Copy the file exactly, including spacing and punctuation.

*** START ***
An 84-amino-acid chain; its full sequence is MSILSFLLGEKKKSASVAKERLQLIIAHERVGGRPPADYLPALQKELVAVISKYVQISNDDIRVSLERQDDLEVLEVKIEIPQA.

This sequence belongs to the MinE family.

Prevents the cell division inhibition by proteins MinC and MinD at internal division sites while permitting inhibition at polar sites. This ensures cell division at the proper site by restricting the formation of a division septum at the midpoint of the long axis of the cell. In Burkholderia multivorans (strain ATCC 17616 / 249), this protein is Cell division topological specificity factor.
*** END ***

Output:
An 84-amino-acid chain; its full sequence is MSILSFLLGEKKKSASVAKERLQLIIAHERVGGRPPADYLPALQKELVAVISKYVQISNDDIRVSLERQDDLEVLEVKIEIPQA.

This sequence belongs to the MinE family.

Prevents the cell division inhibition by proteins MinC and MinD at internal division sites while permitting inhibition at polar sites. This ensures cell division at the proper site by restricting the formation of a division septum at the midpoint of the long axis of the cell. In Burkholderia multivorans (strain ATCC 17616 / 249), this protein is Cell division topological specificity factor.